In the past two months, enormous ransomware cyberattacks have rippled across the world targeting many industry sectors – including city governments. These attacks include the recent Petya (aka GoldenEye), reported in late June 2017, as well as WannaCry May 2017.
The fact is ransomware has become the cybercrime “du jour” and according to NBC News, is now a billion dollar industry.
Cities are on high alert
While ransomware can target any industry, business or individual, Government Computer News reports that the government sector is seeing a larger proportion of ransomware attacks than ever before.
A recent report shows that the incidents of attacks on government entities doubled from seven percent in 2015 to 14 percent in 2016, pulling the government sector into “…a first-place tie with finance, according to Dimension Data’s Global Threat Intelligence Report 2017.”
Experts cite the reasons for the increased attacks on government sectors is attributed to cybercriminals laser-focusing on information – which governments have plenty of locked away in their servers.
CXO Today warns that ”… government offices … are particularly important to secure, as they often handle very sensitive information, perform critical tasks, and are part of large networks…Government entities should always be aware of the types of data they need to protect, what degree of technology-based protection they need, and they need to conduct periodic reviews to make sure they are up to date with the latest best practices…”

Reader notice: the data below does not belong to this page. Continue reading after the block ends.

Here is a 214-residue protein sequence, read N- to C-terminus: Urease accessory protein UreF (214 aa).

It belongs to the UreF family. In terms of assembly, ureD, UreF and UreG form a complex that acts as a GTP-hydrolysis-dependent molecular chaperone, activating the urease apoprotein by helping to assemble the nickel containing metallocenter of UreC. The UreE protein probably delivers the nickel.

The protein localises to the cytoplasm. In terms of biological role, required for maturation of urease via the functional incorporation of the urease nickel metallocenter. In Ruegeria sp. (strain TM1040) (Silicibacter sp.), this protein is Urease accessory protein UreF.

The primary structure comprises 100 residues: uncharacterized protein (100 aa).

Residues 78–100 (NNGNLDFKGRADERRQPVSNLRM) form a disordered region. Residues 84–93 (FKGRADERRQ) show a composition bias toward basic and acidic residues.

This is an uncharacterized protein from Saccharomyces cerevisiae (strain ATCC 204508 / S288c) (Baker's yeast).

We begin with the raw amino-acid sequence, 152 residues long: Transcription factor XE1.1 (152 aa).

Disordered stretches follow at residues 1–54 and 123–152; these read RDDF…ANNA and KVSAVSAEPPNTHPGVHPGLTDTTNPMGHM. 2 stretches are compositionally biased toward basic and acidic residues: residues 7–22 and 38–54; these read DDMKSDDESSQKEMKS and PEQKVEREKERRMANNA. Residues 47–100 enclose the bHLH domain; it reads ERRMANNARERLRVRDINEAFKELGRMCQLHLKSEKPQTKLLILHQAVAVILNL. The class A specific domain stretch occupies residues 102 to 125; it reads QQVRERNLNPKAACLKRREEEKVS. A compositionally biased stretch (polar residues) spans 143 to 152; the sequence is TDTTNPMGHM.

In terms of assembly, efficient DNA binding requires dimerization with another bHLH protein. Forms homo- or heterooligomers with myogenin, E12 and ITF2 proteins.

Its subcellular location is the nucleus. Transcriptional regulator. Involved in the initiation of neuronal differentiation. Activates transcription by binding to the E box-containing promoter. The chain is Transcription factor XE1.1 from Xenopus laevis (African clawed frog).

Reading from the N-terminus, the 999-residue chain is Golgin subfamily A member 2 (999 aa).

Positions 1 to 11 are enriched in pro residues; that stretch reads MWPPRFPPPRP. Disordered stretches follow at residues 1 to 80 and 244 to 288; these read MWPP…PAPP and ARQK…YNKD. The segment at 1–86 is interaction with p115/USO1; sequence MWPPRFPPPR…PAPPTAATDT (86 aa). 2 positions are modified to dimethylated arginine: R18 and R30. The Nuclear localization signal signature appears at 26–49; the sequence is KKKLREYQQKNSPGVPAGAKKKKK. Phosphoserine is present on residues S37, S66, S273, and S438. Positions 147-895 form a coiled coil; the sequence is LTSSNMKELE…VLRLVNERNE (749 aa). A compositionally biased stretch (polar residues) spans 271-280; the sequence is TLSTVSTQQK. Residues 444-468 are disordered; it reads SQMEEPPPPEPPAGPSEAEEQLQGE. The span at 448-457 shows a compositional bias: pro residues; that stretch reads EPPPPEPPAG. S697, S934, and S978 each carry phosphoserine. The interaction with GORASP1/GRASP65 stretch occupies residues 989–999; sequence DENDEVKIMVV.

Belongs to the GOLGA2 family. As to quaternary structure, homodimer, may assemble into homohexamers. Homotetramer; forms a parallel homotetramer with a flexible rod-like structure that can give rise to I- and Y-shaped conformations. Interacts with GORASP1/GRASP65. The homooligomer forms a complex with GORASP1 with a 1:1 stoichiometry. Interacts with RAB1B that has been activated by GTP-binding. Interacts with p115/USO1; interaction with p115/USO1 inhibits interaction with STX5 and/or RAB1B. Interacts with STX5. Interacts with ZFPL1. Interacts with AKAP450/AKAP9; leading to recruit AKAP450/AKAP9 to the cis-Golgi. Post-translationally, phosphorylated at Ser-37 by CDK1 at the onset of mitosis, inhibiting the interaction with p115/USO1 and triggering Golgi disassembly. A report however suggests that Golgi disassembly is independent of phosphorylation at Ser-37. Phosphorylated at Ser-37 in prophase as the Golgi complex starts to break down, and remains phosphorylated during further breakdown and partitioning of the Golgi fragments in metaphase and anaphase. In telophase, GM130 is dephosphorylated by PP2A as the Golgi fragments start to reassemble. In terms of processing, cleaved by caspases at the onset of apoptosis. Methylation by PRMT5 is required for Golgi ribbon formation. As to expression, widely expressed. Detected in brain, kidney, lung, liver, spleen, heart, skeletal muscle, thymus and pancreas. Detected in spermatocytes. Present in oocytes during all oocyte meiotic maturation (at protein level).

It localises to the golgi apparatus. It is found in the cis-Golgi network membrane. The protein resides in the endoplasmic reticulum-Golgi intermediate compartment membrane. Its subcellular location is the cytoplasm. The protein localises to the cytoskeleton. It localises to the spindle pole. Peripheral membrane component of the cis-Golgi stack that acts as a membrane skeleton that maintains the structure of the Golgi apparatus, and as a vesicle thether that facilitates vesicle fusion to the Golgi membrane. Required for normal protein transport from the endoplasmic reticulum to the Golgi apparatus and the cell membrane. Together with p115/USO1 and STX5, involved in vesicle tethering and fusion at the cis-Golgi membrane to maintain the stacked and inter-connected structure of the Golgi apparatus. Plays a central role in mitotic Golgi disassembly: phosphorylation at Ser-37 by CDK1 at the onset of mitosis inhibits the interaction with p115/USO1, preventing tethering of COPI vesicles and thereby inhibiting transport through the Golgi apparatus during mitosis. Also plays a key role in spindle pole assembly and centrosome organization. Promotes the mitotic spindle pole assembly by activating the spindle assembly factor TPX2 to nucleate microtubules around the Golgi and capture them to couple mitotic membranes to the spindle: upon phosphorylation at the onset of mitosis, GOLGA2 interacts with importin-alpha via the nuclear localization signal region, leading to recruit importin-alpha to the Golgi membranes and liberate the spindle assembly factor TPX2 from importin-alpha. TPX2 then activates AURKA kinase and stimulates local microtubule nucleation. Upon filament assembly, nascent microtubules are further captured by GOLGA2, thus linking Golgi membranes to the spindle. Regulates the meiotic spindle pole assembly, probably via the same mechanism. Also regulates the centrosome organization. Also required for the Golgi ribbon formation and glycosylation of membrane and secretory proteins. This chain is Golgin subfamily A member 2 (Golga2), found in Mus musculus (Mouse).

Ransomware is a specific type of malware cyber-attack that gains access to an entity’s network, typically through phishing or otherwise malicious emails. Once in, Ransomware then proceeds to encrypt and block all data, — holding it hostage until a ransom sum has been paid.
Regaining control of the hijacked data requires paying for a key to unlock the blocked data – which can be costly and not always effectual. Sometimes victims are instructed to pay the ransom via Bitcoin to an email address the criminals provide – only to find that key is not functional.
CNET reports that ransomware attacks have become more sophisticated as well as damaging. In the past cybercriminals might have targeted individual files or servers but now they are targeting entire systems. “Compared with GoldenEye, WannaCry looks like it was written by amateurs,” writes CNET. “Using Petya, the new ransomware attack (GoldenEye) not only encrypts crucial files but your entire hard drive and then forces your computer to restart.”
City governments must ensure their data is properly protected. Ransomware and other cyber threats are very real and happening with rapidly increasing frequency all over the globe. For more information on protecting your network, contact DiamondIT.